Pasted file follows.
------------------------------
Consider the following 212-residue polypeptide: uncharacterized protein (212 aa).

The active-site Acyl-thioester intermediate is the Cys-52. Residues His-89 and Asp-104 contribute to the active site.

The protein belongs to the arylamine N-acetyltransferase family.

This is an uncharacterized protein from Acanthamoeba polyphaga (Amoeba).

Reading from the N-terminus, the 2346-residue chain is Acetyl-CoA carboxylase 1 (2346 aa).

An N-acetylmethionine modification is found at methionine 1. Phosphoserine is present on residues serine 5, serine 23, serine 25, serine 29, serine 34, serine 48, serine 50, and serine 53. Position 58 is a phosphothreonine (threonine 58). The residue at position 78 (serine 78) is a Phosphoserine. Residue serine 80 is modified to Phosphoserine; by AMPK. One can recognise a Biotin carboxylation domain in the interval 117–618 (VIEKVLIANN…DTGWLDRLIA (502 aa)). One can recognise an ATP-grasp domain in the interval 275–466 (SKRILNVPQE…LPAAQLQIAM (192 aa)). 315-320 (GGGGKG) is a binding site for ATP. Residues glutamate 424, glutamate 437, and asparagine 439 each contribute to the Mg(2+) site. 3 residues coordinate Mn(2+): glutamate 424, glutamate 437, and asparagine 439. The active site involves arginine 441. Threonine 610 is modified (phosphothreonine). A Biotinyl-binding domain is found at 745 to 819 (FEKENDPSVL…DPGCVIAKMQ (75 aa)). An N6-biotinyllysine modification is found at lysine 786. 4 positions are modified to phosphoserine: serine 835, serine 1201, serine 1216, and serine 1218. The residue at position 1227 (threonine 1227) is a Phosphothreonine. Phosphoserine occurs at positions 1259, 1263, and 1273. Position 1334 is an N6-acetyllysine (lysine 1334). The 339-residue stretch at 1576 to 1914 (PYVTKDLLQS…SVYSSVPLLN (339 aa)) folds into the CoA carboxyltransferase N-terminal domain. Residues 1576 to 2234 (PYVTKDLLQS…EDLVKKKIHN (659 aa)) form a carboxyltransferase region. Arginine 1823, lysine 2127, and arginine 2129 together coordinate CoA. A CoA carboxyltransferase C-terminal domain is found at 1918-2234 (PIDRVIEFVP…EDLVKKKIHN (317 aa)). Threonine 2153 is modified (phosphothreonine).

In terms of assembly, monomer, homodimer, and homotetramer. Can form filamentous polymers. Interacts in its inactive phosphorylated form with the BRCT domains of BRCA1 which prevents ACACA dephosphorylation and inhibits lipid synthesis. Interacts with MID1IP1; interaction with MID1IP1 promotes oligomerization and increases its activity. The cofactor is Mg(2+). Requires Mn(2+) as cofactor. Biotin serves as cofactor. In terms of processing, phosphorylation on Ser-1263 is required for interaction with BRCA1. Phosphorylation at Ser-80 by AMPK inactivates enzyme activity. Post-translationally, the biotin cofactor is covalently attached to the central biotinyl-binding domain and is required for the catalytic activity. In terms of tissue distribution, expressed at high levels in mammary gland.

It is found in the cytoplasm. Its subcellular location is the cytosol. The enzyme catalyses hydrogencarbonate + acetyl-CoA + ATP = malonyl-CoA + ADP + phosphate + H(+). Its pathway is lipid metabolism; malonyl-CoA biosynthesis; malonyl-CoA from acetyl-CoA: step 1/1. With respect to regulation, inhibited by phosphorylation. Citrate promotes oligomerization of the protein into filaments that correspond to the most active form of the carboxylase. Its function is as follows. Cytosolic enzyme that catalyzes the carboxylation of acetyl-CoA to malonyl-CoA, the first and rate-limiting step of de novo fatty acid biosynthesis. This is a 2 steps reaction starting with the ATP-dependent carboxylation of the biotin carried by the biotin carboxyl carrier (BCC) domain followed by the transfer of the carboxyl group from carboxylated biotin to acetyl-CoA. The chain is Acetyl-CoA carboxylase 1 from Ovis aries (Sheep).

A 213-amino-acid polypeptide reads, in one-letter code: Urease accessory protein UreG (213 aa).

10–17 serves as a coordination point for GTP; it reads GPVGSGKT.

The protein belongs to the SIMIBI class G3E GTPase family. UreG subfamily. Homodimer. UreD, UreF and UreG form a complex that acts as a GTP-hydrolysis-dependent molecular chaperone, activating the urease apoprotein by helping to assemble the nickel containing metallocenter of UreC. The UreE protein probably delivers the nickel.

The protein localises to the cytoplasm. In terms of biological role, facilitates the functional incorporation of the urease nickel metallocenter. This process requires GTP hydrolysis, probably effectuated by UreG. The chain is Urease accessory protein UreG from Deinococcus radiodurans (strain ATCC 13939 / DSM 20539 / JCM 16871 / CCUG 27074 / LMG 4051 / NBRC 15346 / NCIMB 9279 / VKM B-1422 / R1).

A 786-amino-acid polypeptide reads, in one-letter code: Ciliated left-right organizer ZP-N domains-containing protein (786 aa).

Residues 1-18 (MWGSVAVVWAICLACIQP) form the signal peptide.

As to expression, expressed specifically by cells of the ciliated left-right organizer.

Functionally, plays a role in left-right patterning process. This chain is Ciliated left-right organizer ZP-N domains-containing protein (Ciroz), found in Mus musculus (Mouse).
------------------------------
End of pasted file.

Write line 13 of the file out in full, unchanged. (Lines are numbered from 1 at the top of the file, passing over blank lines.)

A 786-amino-acid polypeptide reads, in one-letter code: Ciliated left-right organizer ZP-N domains-containing protein (786 aa).